Nothosaurus cristatus sp. nov.Â
Juliane K. Hinz, Andreas T. Matzke & Hans-Ulrich Pfretzschner (2019)
A new nothosaur (Sauropterygia) from the Ladinian of Vellberg-Eschenau, southern Germany.
Journal of Vertebrate Paleontology Article: e1585364
A new species of Nothosaurus from the Lower Keuper (Lettenkeuper, Ladinian, Erfurt Formation) of Vellberg-Eschenau, southern Germany, is described on the basis of a nearly complete skull that is only missing the lower jaw. Together with Nothosaurus edingerae, it is the only valid Nothosaurus species exclusively known from the Lower Keuper (Ladinian) of the Germanic Basin. Nothosaurus cristatus, sp. nov., differs from all other nothosaurs by exhibiting a postorbital that is excluded from the orbital margin by the postfrontal, the maxilla, and the jugal. The postfrontal and the maxilla form the posterior orbital margin exclusively. The parietal forms a pronounced and sharp crest anterior to the parietal foramen, which is unique among Nothosaurus. The ectopterygoid bears a long posterior process. A phylogenetic analysis of Nothosaurus cristatus, based on Liu et al. (2014, Scientific Reports 4:7142, doi: 10.1038/srep07142) with modified characters after Lin et al. (2017, Journal of Vertebrate Paleontology, doi: 10.1080/02724634.2017.1278703), yielded a nearly unchanged topology that supported the monophyly of (N. jagisteus (N. cristatus (N. mirabilisâ+âN. tchernovi))).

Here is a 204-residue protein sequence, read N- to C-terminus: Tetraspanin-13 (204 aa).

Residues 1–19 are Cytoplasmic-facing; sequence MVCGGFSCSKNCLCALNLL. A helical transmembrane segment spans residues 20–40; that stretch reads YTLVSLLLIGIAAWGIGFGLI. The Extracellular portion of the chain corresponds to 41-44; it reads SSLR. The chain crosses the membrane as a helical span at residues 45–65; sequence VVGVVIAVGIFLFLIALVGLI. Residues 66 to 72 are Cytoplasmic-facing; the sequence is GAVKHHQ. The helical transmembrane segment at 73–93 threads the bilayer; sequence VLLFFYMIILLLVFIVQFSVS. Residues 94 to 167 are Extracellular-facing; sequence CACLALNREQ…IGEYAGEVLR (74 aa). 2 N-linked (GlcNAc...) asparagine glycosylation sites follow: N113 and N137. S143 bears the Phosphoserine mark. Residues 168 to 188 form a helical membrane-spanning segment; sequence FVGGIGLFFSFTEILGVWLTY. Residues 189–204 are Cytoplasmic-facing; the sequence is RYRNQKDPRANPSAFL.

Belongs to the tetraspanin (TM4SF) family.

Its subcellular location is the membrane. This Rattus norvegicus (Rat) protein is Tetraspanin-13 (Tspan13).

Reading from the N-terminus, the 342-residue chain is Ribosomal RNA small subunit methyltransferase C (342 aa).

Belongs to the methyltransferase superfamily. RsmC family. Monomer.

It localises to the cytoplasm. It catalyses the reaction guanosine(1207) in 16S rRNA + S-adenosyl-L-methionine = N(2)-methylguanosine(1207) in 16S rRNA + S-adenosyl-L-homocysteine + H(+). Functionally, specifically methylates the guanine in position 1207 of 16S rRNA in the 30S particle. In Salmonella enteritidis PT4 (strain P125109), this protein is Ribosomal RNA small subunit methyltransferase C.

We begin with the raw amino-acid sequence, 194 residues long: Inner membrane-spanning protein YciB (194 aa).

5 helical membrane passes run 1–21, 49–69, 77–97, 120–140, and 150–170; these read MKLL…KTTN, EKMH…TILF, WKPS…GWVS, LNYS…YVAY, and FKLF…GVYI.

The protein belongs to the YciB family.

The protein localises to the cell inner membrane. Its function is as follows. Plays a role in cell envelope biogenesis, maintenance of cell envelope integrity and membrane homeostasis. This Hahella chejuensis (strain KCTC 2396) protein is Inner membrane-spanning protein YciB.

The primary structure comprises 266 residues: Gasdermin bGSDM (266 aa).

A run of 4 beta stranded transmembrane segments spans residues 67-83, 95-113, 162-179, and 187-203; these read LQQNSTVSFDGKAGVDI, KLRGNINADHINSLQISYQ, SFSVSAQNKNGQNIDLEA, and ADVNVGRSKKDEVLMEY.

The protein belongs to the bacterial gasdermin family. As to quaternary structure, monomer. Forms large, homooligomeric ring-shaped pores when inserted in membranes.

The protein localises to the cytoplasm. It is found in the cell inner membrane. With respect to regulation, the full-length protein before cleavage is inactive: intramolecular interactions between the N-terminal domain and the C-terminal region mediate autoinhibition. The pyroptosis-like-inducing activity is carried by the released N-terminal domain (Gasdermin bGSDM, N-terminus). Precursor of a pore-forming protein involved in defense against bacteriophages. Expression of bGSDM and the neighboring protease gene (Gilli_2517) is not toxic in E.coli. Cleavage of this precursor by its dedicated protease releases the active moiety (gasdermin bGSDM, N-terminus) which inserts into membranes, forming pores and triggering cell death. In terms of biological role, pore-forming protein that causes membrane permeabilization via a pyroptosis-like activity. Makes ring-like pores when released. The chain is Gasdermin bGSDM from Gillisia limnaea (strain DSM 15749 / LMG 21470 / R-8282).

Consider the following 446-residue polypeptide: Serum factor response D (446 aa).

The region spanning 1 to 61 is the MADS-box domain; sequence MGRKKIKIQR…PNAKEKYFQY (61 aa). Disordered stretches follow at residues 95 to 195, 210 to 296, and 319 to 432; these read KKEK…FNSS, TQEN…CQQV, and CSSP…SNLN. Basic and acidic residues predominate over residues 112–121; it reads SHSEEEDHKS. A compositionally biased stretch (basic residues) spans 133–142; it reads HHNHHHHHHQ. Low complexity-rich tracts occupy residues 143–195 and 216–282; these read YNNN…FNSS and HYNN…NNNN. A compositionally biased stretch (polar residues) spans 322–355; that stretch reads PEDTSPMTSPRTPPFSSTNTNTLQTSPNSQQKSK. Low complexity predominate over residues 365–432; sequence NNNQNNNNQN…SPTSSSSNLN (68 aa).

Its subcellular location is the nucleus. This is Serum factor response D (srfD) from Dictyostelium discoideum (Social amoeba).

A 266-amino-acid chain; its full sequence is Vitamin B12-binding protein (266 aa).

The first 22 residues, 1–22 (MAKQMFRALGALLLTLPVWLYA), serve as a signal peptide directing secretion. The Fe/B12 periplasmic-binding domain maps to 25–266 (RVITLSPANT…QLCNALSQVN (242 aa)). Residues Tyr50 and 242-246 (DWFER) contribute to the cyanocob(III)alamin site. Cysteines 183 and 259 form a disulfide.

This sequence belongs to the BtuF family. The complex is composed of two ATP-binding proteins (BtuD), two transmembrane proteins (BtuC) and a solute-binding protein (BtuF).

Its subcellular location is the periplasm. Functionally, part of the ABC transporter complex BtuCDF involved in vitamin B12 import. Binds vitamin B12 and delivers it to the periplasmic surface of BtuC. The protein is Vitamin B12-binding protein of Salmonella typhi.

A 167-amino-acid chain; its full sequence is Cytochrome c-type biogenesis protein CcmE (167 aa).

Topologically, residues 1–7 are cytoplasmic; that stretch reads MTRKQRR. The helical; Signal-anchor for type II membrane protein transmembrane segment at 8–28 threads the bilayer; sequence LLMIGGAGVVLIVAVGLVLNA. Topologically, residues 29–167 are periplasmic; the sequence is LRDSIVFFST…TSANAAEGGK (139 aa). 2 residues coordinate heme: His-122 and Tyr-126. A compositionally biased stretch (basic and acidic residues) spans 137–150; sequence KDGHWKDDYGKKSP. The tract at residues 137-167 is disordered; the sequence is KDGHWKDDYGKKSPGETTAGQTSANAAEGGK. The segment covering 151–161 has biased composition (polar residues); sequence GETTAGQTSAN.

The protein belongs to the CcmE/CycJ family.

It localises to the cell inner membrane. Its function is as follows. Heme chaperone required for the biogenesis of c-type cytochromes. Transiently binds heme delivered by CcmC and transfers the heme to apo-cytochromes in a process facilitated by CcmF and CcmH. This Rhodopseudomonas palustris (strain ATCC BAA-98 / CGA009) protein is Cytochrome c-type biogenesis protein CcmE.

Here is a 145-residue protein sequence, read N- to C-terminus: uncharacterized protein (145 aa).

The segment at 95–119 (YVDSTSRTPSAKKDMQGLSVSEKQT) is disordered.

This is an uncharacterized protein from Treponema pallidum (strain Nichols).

Jorge CuboÂ and Nour-Eddine Jalil (2019)Â
Bone histology of Azendohsaurus laaroussii: Implications for the evolution of thermometabolism in Archosauromorpha.
Paleobiology 45(2): 317-330